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Pesquisa Agropecuária Brasileira

Print version ISSN 0100-204XOn-line version ISSN 1678-3921

Pesq. agropec. bras. vol.52 no.7 Brasília July 2017 


Acaricidal activity of juazeiro leaf extract against red spider mite in cotton plants

José Cláudio Barros Ferraz(1) 

Cláudia Helena Cysneiros Matos(1) 

Carlos Romero Ferreira de Oliveira(1) 

Maria das Graças Rosa de Sá(1) 

Antônia Gilciléia Cunha da Conceição(1) 

(1)Universidade Federal Rural de Pernambuco, Unidade Acadêmica de Serra Talhada, Avenida Gregório Ferraz Nogueira, s/no, José Tomé de Souza Ramos, CEP 56909-535 Serra Talhada, PE, Brazil. E-mail:,,,,


The objective of this work was to evaluate the toxicity, repellency, efficiency, and phytotoxicity of the aqueous extract of juazeiro (Ziziphus joazeiro) leaves in the control of the red spider mite, Tetranychus ludeni, on cotton plant. For toxicity evaluation, T. ludeni adult females were put on cotton leaf discs sprayed with the juazeiro extract. The repellent effect was verified in arenas that contained cotton leaf discs treated or not with the aqueous extract. The control efficiency of the juazeiro extract was evaluated by the infestation of cotton plants by adult female mites, followed by spraying with the extract. Measured LC50 was 3.54% (m/v), with 76.47% mortality and repellent effect. There was control efficiency for 120 hours, with 78.02% average, without significant difference between the evaluation intervals. Cotton plants did not show phytotoxicity. The juazeiro aqueous extract shows potential as an alternative control of T. ludeni on cotton plant due to its high toxicity, repellent effect, and efficiency in causing mortality, without being phytotoxic to cotton plants.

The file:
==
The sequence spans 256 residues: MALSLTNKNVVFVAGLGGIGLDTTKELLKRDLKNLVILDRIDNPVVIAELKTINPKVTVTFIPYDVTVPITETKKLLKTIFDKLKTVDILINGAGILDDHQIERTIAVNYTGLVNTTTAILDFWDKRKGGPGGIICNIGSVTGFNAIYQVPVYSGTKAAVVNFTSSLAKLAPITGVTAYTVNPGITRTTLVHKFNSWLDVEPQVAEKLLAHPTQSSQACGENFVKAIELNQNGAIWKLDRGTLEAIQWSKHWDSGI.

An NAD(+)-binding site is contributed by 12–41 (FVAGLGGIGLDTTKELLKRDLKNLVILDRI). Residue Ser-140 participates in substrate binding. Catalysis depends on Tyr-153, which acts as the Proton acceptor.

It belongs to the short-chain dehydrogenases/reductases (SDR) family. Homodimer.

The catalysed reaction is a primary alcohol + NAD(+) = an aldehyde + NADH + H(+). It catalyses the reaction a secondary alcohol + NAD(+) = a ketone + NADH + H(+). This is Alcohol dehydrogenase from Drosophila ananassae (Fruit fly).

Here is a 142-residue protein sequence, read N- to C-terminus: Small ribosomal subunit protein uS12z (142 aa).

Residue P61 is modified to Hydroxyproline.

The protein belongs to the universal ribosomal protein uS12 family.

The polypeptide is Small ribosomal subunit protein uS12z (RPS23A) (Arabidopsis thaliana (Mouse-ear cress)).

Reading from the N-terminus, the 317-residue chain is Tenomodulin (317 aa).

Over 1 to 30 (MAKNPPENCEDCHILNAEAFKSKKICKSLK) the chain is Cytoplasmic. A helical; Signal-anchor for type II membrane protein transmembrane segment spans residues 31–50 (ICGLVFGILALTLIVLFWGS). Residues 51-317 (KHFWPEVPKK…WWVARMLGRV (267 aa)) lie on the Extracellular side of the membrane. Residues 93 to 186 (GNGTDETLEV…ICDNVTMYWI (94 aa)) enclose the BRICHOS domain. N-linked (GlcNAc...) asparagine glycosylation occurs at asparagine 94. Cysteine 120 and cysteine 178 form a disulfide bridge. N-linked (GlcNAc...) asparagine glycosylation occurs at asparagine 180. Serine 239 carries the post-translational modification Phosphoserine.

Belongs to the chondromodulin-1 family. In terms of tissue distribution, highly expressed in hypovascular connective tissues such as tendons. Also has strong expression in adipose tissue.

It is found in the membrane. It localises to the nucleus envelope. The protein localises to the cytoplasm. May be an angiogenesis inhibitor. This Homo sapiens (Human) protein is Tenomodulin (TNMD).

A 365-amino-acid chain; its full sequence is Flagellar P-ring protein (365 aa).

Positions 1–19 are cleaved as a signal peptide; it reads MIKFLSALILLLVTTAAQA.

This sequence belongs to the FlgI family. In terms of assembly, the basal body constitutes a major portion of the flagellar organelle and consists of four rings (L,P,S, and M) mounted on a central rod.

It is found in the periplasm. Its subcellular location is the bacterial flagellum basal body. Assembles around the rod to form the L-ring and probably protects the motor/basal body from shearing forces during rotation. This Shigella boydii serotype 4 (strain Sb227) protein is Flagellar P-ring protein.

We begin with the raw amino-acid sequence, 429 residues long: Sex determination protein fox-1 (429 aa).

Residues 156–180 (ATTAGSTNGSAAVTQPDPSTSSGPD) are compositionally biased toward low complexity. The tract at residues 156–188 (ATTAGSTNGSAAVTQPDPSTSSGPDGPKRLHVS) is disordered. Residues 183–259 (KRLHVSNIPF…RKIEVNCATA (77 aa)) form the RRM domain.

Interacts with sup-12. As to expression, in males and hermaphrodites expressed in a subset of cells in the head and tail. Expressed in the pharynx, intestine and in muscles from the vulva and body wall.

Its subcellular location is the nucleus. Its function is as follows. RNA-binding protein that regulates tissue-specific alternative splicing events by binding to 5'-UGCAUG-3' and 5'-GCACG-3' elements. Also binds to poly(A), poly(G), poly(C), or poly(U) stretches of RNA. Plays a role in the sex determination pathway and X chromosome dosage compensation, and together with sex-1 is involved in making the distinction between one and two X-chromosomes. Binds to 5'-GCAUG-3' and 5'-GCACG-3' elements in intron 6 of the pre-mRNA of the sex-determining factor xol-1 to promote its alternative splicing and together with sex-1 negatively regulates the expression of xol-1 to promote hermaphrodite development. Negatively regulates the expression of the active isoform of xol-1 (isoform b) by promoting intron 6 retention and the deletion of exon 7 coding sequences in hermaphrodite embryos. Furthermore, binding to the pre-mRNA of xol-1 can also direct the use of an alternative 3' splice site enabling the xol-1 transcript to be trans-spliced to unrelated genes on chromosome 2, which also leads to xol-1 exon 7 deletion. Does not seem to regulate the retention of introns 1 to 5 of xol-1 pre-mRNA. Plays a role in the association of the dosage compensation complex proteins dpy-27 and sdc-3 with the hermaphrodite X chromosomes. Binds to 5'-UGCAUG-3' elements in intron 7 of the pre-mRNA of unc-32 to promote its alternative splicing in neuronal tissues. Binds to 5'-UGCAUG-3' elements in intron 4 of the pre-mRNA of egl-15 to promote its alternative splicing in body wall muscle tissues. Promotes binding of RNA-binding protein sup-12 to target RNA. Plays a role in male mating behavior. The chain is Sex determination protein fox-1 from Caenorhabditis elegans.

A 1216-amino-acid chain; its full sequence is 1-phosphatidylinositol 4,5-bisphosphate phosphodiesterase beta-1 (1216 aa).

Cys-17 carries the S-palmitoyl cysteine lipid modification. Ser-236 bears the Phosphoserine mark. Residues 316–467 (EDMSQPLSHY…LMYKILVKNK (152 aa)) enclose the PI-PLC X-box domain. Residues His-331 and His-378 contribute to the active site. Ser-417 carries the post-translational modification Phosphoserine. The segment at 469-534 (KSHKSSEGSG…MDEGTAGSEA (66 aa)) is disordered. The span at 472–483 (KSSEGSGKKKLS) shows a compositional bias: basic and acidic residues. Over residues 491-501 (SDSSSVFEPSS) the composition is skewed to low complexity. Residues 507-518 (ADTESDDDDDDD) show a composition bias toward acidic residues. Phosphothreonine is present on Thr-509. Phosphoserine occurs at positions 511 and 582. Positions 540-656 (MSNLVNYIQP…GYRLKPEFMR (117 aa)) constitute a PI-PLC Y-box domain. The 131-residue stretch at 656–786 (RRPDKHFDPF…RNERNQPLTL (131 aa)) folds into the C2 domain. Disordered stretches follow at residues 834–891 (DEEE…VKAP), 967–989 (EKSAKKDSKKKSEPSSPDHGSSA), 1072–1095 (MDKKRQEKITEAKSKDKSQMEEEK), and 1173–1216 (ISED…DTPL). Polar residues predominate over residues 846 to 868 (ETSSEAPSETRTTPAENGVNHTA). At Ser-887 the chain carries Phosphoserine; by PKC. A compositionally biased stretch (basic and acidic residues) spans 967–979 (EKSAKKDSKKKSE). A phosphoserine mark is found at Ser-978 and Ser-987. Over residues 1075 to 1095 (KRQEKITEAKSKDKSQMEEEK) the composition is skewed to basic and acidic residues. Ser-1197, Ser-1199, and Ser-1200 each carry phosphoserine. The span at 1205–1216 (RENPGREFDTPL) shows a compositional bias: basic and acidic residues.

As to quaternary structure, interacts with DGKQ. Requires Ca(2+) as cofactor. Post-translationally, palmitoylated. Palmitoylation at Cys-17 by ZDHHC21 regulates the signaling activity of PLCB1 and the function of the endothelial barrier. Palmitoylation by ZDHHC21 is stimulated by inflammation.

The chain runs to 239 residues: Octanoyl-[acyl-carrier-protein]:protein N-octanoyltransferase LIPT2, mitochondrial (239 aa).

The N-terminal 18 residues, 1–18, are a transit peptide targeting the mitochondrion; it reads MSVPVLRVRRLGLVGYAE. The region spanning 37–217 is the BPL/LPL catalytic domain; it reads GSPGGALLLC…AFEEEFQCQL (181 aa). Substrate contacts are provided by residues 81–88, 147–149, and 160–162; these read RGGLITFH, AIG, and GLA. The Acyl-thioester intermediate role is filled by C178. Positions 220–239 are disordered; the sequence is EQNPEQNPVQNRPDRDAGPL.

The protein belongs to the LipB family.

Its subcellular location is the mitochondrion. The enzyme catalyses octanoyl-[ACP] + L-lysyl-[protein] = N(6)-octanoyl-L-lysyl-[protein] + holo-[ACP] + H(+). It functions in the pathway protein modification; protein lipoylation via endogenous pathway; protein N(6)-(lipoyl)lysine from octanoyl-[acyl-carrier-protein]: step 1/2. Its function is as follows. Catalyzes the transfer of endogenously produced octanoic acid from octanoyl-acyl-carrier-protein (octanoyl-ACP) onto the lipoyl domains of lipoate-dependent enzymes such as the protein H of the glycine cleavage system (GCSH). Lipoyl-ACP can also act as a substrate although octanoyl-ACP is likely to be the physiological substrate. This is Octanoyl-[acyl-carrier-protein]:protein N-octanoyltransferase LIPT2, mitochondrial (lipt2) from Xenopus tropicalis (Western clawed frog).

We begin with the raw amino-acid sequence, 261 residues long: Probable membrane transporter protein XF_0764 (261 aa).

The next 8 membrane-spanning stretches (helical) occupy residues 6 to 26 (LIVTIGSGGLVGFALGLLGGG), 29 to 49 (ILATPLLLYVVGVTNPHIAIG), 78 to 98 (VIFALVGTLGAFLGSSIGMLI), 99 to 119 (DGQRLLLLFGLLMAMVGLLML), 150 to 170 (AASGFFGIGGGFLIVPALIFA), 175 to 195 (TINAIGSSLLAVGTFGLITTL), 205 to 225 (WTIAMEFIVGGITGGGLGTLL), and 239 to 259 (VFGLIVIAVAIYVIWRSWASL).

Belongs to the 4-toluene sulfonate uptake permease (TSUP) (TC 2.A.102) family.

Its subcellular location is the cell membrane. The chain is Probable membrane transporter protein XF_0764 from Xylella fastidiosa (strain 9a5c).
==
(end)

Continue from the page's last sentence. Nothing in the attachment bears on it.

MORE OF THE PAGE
Index terms: Gossypium hirsutum; Tetranychus ludeni; Ziziphus joazeiro; mortality; plant extract; toxicity.


O objetivo deste trabalho foi avaliar a toxicidade, a repelência, a eficiência e a fitotoxicidade do extrato aquoso de folhas de juazeiro (Ziziphus joazeiro) no controle do ácaro-vermelho, Tetranychus ludeni, em algodoeiro. Para a avaliação da toxicidade, colocaram-se fêmeas adultas de T. ludeni sobre discos foliares de algodoeiro pulverizados com extrato de juazeiro. O efeito repelente foi verificado em arenas que continham discos de folha de algodoeiro tratados ou não com o extrato aquoso. A eficiência de controle do extrato de juazeiro foi avaliada pela infestação de plantas de algodoeiro com fêmeas adultas do ácaro, seguida de pulverização com o extrato. A CL50 determinada foi de 3,54% (m/v), com mortalidade de 76,47% e efeito repelente. Houve eficiência de controle por 120 horas, com média de 78,02%, sem diferença significativa entre os intervalos de avaliação. As plantas de algodão não apresentaram fitotoxicidade. O extrato aquoso de juazeiro apresenta potencial como controle alternativo de T. ludeni em algodoeiro, em virtude de sua elevada toxicidade, efeito repelente e eficiência quanto à mortalidade, sem ser fitotóxico ao algodoeiro.